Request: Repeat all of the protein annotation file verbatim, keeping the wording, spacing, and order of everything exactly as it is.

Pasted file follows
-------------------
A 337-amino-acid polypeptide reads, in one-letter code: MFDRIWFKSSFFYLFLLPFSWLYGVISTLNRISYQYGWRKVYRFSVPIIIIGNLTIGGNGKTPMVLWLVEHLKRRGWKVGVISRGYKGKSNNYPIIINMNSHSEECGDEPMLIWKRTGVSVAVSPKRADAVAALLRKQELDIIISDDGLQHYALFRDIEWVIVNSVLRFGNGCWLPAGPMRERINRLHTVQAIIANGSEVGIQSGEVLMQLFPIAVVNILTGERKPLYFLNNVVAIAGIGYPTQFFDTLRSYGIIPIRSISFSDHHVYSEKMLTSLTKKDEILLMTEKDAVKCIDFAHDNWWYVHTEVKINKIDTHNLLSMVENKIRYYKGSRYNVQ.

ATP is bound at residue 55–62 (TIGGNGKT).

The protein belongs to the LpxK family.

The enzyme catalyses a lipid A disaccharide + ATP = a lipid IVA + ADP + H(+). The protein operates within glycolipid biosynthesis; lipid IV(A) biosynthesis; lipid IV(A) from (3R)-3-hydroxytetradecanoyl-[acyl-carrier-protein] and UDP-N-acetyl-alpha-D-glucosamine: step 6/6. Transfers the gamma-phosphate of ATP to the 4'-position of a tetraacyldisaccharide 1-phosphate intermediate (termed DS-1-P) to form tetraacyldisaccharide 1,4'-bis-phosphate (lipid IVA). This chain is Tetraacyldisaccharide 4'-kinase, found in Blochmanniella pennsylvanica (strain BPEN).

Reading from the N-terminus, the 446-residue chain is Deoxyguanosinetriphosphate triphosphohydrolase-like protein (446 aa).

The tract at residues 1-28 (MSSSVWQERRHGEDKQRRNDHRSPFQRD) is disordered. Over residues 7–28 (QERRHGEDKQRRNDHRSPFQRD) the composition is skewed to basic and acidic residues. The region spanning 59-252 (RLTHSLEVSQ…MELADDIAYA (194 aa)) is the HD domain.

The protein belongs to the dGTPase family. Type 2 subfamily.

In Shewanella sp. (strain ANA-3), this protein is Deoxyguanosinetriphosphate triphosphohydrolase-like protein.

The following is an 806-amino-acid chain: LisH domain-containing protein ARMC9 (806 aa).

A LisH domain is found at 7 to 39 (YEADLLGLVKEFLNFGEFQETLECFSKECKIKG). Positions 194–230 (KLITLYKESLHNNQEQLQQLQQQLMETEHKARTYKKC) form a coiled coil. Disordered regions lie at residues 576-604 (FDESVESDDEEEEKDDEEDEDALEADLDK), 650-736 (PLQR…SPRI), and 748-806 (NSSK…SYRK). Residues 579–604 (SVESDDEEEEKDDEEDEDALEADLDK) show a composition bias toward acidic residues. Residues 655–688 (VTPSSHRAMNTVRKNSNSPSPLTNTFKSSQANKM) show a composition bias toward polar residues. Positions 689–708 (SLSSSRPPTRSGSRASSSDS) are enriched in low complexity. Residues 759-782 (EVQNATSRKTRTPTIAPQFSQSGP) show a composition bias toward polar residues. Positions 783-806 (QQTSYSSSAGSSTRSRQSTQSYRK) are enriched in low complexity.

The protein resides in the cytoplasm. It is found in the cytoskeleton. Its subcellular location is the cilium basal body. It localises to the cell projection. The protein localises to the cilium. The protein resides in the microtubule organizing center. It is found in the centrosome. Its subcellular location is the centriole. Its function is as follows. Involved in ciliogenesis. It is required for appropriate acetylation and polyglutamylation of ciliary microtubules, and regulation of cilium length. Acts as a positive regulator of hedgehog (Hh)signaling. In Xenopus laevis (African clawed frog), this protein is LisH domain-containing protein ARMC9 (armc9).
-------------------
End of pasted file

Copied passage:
A 337-amino-acid polypeptide reads, in one-letter code: MFDRIWFKSSFFYLFLLPFSWLYGVISTLNRISYQYGWRKVYRFSVPIIIIGNLTIGGNGKTPMVLWLVEHLKRRGWKVGVISRGYKGKSNNYPIIINMNSHSEECGDEPMLIWKRTGVSVAVSPKRADAVAALLRKQELDIIISDDGLQHYALFRDIEWVIVNSVLRFGNGCWLPAGPMRERINRLHTVQAIIANGSEVGIQSGEVLMQLFPIAVVNILTGERKPLYFLNNVVAIAGIGYPTQFFDTLRSYGIIPIRSISFSDHHVYSEKMLTSLTKKDEILLMTEKDAVKCIDFAHDNWWYVHTEVKINKIDTHNLLSMVENKIRYYKGSRYNVQ.

ATP is bound at residue 55–62 (TIGGNGKT).

The protein belongs to the LpxK family.

The enzyme catalyses a lipid A disaccharide + ATP = a lipid IVA + ADP + H(+). The protein operates within glycolipid biosynthesis; lipid IV(A) biosynthesis; lipid IV(A) from (3R)-3-hydroxytetradecanoyl-[acyl-carrier-protein] and UDP-N-acetyl-alpha-D-glucosamine: step 6/6. Transfers the gamma-phosphate of ATP to the 4'-position of a tetraacyldisaccharide 1-phosphate intermediate (termed DS-1-P) to form tetraacyldisaccharide 1,4'-bis-phosphate (lipid IVA). This chain is Tetraacyldisaccharide 4'-kinase, found in Blochmanniella pennsylvanica (strain BPEN).

Reading from the N-terminus, the 446-residue chain is Deoxyguanosinetriphosphate triphosphohydrolase-like protein (446 aa).

The tract at residues 1-28 (MSSSVWQERRHGEDKQRRNDHRSPFQRD) is disordered. Over residues 7–28 (QERRHGEDKQRRNDHRSPFQRD) the composition is skewed to basic and acidic residues. The region spanning 59-252 (RLTHSLEVSQ…MELADDIAYA (194 aa)) is the HD domain.

The protein belongs to the dGTPase family. Type 2 subfamily.

In Shewanella sp. (strain ANA-3), this protein is Deoxyguanosinetriphosphate triphosphohydrolase-like protein.

The following is an 806-amino-acid chain: LisH domain-containing protein ARMC9 (806 aa).

A LisH domain is found at 7 to 39 (YEADLLGLVKEFLNFGEFQETLECFSKECKIKG). Positions 194–230 (KLITLYKESLHNNQEQLQQLQQQLMETEHKARTYKKC) form a coiled coil. Disordered regions lie at residues 576-604 (FDESVESDDEEEEKDDEEDEDALEADLDK), 650-736 (PLQR…SPRI), and 748-806 (NSSK…SYRK). Residues 579–604 (SVESDDEEEEKDDEEDEDALEADLDK) show a composition bias toward acidic residues. Residues 655–688 (VTPSSHRAMNTVRKNSNSPSPLTNTFKSSQANKM) show a composition bias toward polar residues. Positions 689–708 (SLSSSRPPTRSGSRASSSDS) are enriched in low complexity. Residues 759-782 (EVQNATSRKTRTPTIAPQFSQSGP) show a composition bias toward polar residues. Positions 783-806 (QQTSYSSSAGSSTRSRQSTQSYRK) are enriched in low complexity.

The protein resides in the cytoplasm. It is found in the cytoskeleton. Its subcellular location is the cilium basal body. It localises to the cell projection. The protein localises to the cilium. The protein resides in the microtubule organizing center. It is found in the centrosome. Its subcellular location is the centriole. Its function is as follows. Involved in ciliogenesis. It is required for appropriate acetylation and polyglutamylation of ciliary microtubules, and regulation of cilium length. Acts as a positive regulator of hedgehog (Hh)signaling. In Xenopus laevis (African clawed frog), this protein is LisH domain-containing protein ARMC9 (armc9).